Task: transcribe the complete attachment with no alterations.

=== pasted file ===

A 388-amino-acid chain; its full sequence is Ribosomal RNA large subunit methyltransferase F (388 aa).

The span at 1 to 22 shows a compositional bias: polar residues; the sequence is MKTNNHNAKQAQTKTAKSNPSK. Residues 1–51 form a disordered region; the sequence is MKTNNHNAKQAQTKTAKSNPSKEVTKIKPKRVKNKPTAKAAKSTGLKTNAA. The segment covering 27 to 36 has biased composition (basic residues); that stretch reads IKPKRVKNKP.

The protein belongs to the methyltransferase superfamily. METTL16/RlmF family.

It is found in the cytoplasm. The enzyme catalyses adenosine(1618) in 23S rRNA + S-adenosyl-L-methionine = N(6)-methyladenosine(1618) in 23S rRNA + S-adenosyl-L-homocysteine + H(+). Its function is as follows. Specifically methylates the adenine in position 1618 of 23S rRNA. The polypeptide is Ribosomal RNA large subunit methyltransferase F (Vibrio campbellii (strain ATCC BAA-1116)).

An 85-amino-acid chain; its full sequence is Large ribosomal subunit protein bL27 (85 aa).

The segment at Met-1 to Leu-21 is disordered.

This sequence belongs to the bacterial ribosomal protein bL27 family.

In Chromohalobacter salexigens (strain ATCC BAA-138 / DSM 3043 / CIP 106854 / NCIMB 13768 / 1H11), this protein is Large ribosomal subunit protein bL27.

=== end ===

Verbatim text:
A 388-amino-acid chain; its full sequence is Ribosomal RNA large subunit methyltransferase F (388 aa).

The span at 1 to 22 shows a compositional bias: polar residues; the sequence is MKTNNHNAKQAQTKTAKSNPSK. Residues 1–51 form a disordered region; the sequence is MKTNNHNAKQAQTKTAKSNPSKEVTKIKPKRVKNKPTAKAAKSTGLKTNAA. The segment covering 27 to 36 has biased composition (basic residues); that stretch reads IKPKRVKNKP.

The protein belongs to the methyltransferase superfamily. METTL16/RlmF family.

It is found in the cytoplasm. The enzyme catalyses adenosine(1618) in 23S rRNA + S-adenosyl-L-methionine = N(6)-methyladenosine(1618) in 23S rRNA + S-adenosyl-L-homocysteine + H(+). Its function is as follows. Specifically methylates the adenine in position 1618 of 23S rRNA. The polypeptide is Ribosomal RNA large subunit methyltransferase F (Vibrio campbellii (strain ATCC BAA-1116)).

An 85-amino-acid chain; its full sequence is Large ribosomal subunit protein bL27 (85 aa).

The segment at Met-1 to Leu-21 is disordered.

This sequence belongs to the bacterial ribosomal protein bL27 family.

In Chromohalobacter salexigens (strain ATCC BAA-138 / DSM 3043 / CIP 106854 / NCIMB 13768 / 1H11), this protein is Large ribosomal subunit protein bL27.